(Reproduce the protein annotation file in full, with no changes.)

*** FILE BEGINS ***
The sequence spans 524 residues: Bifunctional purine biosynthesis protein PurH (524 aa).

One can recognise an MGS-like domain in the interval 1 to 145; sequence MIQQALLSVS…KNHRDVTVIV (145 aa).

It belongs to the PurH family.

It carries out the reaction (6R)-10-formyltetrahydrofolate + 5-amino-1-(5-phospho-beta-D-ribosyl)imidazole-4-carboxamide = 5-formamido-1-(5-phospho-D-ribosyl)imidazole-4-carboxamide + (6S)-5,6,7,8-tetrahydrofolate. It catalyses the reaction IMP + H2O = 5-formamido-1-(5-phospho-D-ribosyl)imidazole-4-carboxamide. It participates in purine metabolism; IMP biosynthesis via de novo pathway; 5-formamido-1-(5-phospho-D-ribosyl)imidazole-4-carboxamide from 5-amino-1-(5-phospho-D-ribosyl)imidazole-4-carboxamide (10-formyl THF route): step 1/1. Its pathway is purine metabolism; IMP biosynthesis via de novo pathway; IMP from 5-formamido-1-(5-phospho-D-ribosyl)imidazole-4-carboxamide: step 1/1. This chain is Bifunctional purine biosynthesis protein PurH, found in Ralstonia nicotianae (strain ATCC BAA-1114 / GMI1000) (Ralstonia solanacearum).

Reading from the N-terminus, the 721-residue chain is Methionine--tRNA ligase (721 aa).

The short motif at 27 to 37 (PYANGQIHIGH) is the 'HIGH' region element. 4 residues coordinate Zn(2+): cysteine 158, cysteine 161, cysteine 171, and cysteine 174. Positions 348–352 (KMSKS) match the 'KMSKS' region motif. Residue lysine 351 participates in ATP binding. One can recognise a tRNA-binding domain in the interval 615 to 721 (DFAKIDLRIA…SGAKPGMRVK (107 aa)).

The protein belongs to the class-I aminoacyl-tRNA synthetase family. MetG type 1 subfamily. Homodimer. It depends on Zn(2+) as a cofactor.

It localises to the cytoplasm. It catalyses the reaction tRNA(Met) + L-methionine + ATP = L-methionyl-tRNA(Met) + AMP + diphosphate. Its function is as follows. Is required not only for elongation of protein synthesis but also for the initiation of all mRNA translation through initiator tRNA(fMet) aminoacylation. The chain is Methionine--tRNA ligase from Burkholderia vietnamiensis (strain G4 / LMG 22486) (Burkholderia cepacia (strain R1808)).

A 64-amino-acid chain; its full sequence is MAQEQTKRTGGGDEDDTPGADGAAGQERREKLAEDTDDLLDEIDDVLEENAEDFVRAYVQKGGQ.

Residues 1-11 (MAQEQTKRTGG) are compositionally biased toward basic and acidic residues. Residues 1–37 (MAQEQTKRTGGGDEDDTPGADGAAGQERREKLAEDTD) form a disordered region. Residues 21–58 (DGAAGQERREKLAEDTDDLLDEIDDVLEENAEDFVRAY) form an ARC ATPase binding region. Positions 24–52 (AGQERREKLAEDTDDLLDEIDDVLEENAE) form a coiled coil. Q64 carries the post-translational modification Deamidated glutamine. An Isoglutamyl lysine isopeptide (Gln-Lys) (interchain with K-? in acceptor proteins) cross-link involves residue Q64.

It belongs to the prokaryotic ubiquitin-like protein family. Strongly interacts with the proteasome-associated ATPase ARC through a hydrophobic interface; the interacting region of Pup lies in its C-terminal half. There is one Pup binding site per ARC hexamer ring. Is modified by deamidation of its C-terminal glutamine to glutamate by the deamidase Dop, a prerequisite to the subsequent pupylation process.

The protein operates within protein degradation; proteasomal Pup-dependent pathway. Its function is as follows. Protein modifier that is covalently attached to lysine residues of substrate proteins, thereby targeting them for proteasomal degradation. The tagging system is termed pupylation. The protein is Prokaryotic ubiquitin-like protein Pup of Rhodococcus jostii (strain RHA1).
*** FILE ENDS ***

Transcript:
The sequence spans 524 residues: Bifunctional purine biosynthesis protein PurH (524 aa).

One can recognise an MGS-like domain in the interval 1 to 145; sequence MIQQALLSVS…KNHRDVTVIV (145 aa).

It belongs to the PurH family.

It carries out the reaction (6R)-10-formyltetrahydrofolate + 5-amino-1-(5-phospho-beta-D-ribosyl)imidazole-4-carboxamide = 5-formamido-1-(5-phospho-D-ribosyl)imidazole-4-carboxamide + (6S)-5,6,7,8-tetrahydrofolate. It catalyses the reaction IMP + H2O = 5-formamido-1-(5-phospho-D-ribosyl)imidazole-4-carboxamide. It participates in purine metabolism; IMP biosynthesis via de novo pathway; 5-formamido-1-(5-phospho-D-ribosyl)imidazole-4-carboxamide from 5-amino-1-(5-phospho-D-ribosyl)imidazole-4-carboxamide (10-formyl THF route): step 1/1. Its pathway is purine metabolism; IMP biosynthesis via de novo pathway; IMP from 5-formamido-1-(5-phospho-D-ribosyl)imidazole-4-carboxamide: step 1/1. This chain is Bifunctional purine biosynthesis protein PurH, found in Ralstonia nicotianae (strain ATCC BAA-1114 / GMI1000) (Ralstonia solanacearum).

Reading from the N-terminus, the 721-residue chain is Methionine--tRNA ligase (721 aa).

The short motif at 27 to 37 (PYANGQIHIGH) is the 'HIGH' region element. 4 residues coordinate Zn(2+): cysteine 158, cysteine 161, cysteine 171, and cysteine 174. Positions 348–352 (KMSKS) match the 'KMSKS' region motif. Residue lysine 351 participates in ATP binding. One can recognise a tRNA-binding domain in the interval 615 to 721 (DFAKIDLRIA…SGAKPGMRVK (107 aa)).

The protein belongs to the class-I aminoacyl-tRNA synthetase family. MetG type 1 subfamily. Homodimer. It depends on Zn(2+) as a cofactor.

It localises to the cytoplasm. It catalyses the reaction tRNA(Met) + L-methionine + ATP = L-methionyl-tRNA(Met) + AMP + diphosphate. Its function is as follows. Is required not only for elongation of protein synthesis but also for the initiation of all mRNA translation through initiator tRNA(fMet) aminoacylation. The chain is Methionine--tRNA ligase from Burkholderia vietnamiensis (strain G4 / LMG 22486) (Burkholderia cepacia (strain R1808)).

A 64-amino-acid chain; its full sequence is MAQEQTKRTGGGDEDDTPGADGAAGQERREKLAEDTDDLLDEIDDVLEENAEDFVRAYVQKGGQ.

Residues 1-11 (MAQEQTKRTGG) are compositionally biased toward basic and acidic residues. Residues 1–37 (MAQEQTKRTGGGDEDDTPGADGAAGQERREKLAEDTD) form a disordered region. Residues 21–58 (DGAAGQERREKLAEDTDDLLDEIDDVLEENAEDFVRAY) form an ARC ATPase binding region. Positions 24–52 (AGQERREKLAEDTDDLLDEIDDVLEENAE) form a coiled coil. Q64 carries the post-translational modification Deamidated glutamine. An Isoglutamyl lysine isopeptide (Gln-Lys) (interchain with K-? in acceptor proteins) cross-link involves residue Q64.

It belongs to the prokaryotic ubiquitin-like protein family. Strongly interacts with the proteasome-associated ATPase ARC through a hydrophobic interface; the interacting region of Pup lies in its C-terminal half. There is one Pup binding site per ARC hexamer ring. Is modified by deamidation of its C-terminal glutamine to glutamate by the deamidase Dop, a prerequisite to the subsequent pupylation process.

The protein operates within protein degradation; proteasomal Pup-dependent pathway. Its function is as follows. Protein modifier that is covalently attached to lysine residues of substrate proteins, thereby targeting them for proteasomal degradation. The tagging system is termed pupylation. The protein is Prokaryotic ubiquitin-like protein Pup of Rhodococcus jostii (strain RHA1).